Real property problems not about LRBAs

LRBA property spruikers

The ATO’s decision not to target LRBA usage in its focus on SMSFs acquiring property reflect its intererst in identifying spruikers.

A specialist fund manager has applauded the ATO’s decision to resist imposing direct measures against limited recourse borrowing arrangements (LRBA) in order to address the problem of property spruikers using these facilities to entice individuals to potentially inappropriately establish an SMSF.

In recent weeks the regulator confirmed the letters it sent out to 17,700 SMSF trustees last month questioning investment strategies were aimed at those funds invested in a single asset, the majority being property, through the use of an LRBA.

“The statistics published by the regulator continue to show that LRBAs remain at a level that is nowhere near problematic for SMSFs and that the real problems identified can and should be effectively dealt with through regulation and enforcement to eliminate any identified abuses,” Thinktank head of research Per Amundsen said.

“The ATO’s efforts with respect to Investment Strategies and the late submission of annual returns is a great start to this as are ASIC’s (Australian Securities and Investments Commission) enforcement actions in recognition of failings by licensed advisers and others who owe a duty of care to trustees and members,” he added.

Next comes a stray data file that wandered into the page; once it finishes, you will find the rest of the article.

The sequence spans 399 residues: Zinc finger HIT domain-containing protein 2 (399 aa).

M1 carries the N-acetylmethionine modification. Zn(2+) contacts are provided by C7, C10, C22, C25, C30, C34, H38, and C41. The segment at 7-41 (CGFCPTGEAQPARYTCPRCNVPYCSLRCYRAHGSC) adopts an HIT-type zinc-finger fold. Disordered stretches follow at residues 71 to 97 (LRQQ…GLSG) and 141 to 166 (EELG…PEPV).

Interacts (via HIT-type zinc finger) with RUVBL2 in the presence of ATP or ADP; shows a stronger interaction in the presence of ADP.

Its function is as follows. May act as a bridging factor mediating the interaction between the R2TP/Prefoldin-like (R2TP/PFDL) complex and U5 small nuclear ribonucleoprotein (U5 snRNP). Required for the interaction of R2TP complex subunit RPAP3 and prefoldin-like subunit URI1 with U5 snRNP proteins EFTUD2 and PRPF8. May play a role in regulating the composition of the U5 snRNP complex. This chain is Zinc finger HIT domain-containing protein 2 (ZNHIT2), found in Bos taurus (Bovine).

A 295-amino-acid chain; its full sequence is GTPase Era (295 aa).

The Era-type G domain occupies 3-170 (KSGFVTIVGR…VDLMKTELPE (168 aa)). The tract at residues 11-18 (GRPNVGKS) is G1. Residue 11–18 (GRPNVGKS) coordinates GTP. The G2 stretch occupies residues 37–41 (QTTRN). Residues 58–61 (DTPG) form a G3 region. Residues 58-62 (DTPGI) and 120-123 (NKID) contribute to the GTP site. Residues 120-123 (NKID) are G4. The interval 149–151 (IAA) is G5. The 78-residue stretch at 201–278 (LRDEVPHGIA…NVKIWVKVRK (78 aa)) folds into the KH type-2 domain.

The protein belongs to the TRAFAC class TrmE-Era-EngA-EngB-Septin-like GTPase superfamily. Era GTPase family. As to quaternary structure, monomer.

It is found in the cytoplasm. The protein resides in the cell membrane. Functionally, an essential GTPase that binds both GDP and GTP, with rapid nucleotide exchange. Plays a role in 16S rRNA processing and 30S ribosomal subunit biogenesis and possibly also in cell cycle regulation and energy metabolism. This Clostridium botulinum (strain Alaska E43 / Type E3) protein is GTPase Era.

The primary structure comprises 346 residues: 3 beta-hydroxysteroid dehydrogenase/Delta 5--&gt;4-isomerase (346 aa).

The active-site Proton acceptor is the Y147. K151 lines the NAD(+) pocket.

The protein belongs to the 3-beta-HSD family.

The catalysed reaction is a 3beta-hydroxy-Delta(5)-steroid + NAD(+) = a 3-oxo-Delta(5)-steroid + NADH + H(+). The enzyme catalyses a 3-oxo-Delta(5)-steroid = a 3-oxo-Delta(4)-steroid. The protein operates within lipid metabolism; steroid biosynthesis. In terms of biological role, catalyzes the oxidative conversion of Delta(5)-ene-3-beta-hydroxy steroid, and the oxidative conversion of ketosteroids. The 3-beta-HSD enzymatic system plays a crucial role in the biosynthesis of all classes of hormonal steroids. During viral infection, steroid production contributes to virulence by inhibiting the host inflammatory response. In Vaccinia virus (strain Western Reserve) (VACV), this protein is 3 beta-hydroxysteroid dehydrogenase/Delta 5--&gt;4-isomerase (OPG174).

Amundsen’s comments come in response to calls to ban the practice of incorporating personal guarantees in LRBAs – a position he opposes.

“Guarantees used to support LRBAs are specifically provided for in the SIS (Superannuation Industry (Supervision)) Act and ensure that their recourse to other SMSF assets is no less limited than the original lender, and if funds are provided as a source of repayment these are then deemed to be contributions to the SMSF,” he explained.

Further, he argued the rules governing LRBAs were not in need of amendment as the majority of SMSF assets acquired under these borrowing mechanisms were not residential properties, the practice most concerning to the ATO.

“In the February 2019 Council of Financial Regulators report, non-residential real property made up 46 per cent of that supported by LRBAs and is known as ‘business real property’ when used ‘wholly and exclusively’ for business purposes,” Amundsen said.

“It’s recognised that owner-occupied business premises make up a large part of this type of funding and that SIS Act regulations were specifically designed to allow for them. The benefits this offers to SME operators in planning and providing for their retirement cannot be questioned.”

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